Wednesday, June 17, 2009

It is wise to pay attention

I have this friend, Chris, who makes really amazing salsa. He also makes really amazing drinks, but then again he is a bartender and is quite skilled in the arena of liquor. Having spent time in both southern California and Texas, Chris is somewhat of a Tex-Mex/Mexican/Southwest/Baja culinary enthusiast, bringing those life experiences to bear on some damn fine dishes, including the aforementioned salsa. It is legendary stuff: he makes it in large batches and then brings it to his bar to distribute to the well-informed, in-the-loop salsa lovers of our small town. The people appear, belly up to the bar, order their drinks, then say something like, "I heard you had salsa."


So a few weeks ago when Chris was talking about the tacos he makes that remind him of what he used to eat in Baja, I listened. It is wise to pay attention when Chris is talking tacos. Because, as shameful as it is, tacos for me usually involve an envelope of seasonings blazoned with the words "Old El Paso." I do doctor up my taco mixture, adding onions and herbs and additional spices, but still: the backbone of the tacos that emerge from my kitchen is, alas, store-bought. No wonder Husband isn't such a big fan.

As Chris described how he poaches the chicken for his tacos in a bath of stock, cumin seed, pickled jalapenos and various aromatics -- and then wraps the shredded meat and toppings in two layers of corn tortilla -- I started dreaming of a better taco way. He relayed the ingredients and method to me via text message and I got to work.

Just a little while later, Husband and I found that we had consumed an untoward number of tacos. And yet we didn't feel like we had to go put on our spreadin'-out clothes. These tacos are delicious, and light, and fresh, and perfect. Though we ate ours with a healthy dose of Chris' proprietary salsa, if you can't get your hands on any of that, your favorite quality -- or favorite homemade -- salsa will suffice. (When there is no Chris Salsa in my fridge, I use Rick Bayless' Frontera brand.)

That said, I highly recommend that you get in with Chris. Because when you're in with Chris, you are tipsy and full of salsa. And who doesn't want that?


++++++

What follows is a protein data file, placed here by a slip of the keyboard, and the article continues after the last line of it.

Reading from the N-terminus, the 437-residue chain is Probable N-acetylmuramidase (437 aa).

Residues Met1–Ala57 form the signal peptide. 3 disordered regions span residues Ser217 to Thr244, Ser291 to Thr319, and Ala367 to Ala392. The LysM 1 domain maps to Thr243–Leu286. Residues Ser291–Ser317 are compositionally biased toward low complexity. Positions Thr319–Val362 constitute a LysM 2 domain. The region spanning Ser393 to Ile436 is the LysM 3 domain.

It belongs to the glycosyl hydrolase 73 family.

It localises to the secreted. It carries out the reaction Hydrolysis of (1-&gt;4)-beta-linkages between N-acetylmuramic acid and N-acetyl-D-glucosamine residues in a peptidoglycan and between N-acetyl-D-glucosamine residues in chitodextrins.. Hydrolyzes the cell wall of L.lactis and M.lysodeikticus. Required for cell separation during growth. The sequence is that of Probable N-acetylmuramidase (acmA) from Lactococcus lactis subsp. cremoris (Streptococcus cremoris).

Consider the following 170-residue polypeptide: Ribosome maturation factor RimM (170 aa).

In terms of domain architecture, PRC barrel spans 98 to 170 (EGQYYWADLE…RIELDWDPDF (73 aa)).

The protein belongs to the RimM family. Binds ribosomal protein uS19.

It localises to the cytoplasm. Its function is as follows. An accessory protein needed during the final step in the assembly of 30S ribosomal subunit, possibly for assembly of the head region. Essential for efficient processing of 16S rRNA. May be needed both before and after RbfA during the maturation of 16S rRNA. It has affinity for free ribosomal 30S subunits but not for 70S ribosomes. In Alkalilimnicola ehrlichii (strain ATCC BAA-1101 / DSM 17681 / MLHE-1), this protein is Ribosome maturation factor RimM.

BAJA-STYLE CHICKEN TACOS
Recipe from Chris O'Hare, Salsa Magnate


4 boneless, skinless chicken breasts
1 large white or yellow onion, cut into chunks, plus 1/2 c. onion, diced
3 medium carrots, peeled and cut into chunks
2 tomatoes, cut into chunks
1/3 c. pickled jalapenos
2 T. cumin seeds
2 T. dried cilantro
Pinch kosher salt
6 1/2 c. chicken stock (you can use half stock and half water, if you wish)
20 corn tortillas
1/2 c. fresh cilantro leaves
Your favorite salsa, to taste
2 avocados, thinly sliced
Sea salt, to taste


Place the chicken breasts in a large soup pot or Dutch oven. Add the onion chunks, carrots, tomatoes, jalapenos, cumin, cilantro, kosher salt and chicken stock. Bring to a boil, then reduce the heat to low and simmer, uncovered, for about 30 minutes. Remove the chicken from the poaching liquid and set aside. (You will be tempted to think of ways to reuse the lovely broth that results from this poaching; a few suggestions follow below.*)

When the chicken is cool enough to handle, shred it into bite-size pieces. Place the corn tortillas, two at a time, in a dry skillet for about 30 seconds, to warm and soften them.

Assemble the tacos: fill two warmed corn tortillas with chicken, diced onion, a few cilantro leaves, a few avocado slices and salsa to taste. Sprinkle with just a bit of sea salt. (If you are wondering why the two tortillas: Chris says that using two insures against breakage. And of course, he is right. As corn tortillas don't bend very easily, having a second one there is a little insurance policy that your taco won't fall apart.)

Eat. Then make yourself another one, and another, and another.


*Note: Strain the leftover stock, reserving the liquid and discarding the spent vegetables. Store the stock in the refrigerator in an airtight container for up to 5 days. Chris has informed me that he uses the leftover stock to poach pre-cooked turkey sausages. He says it adds lots of flavor to the sausages and makes them a lot less dry. He would be correct. It also adds a nice spiciness to the sausage, a welcome flavor addition at breakfast-time. Additionally, you can use the leftover stock to poach another batch of chicken for more tacos -- or any meat, for that matter, that you'd like to have a flavorful, spicy kick.


Makes 10 tacos, which serves 3-4 people depending on the level of hunger. In my kitchen, this recipe serves more like 2-3. I'm just not going to lie to you.

8 comments:

ARLENE said...

I, too, am weaning myself off Old El Paso and trying to bring more authenticity to our Tex-Mex meals. I love the idea of poaching the chicken in this aromatic mix. As to corn tortillas--and Tyler recommends using 2 as well--I just don't care for the taste outside of enchiladas. I think I'll revert to the flour ones. Shh, don't tell.

robert said...

you can't keep talking about how great Chris is. He's going to want larger tips if you keep it up

Dianne said...

You know, Father, you make a good point. As usual.

Dianne said...

Arlene, I'm sure they'd be great with flour tortillas, too -- the ingredients are so flavorful they'd be good wrapped in almost anything!

Dianne said...
This comment has been removed by the author.
Laura said...

Your dad should have a blog too--he's funny. I see where you got it. Your blog is one of the only ones I read where I make sure to read the comments too. :)

I love all things taco. This looks fabulous.

Sue said...

Chris - when you are ready to market your wares.... call me!!

Dianne said...

Laura, you really are inflating Dad's ego. He totally thinks he is all that! But seriously, thank you for the compliments -- of Dad and of the blog. I'm glad you enjoy the comments, too!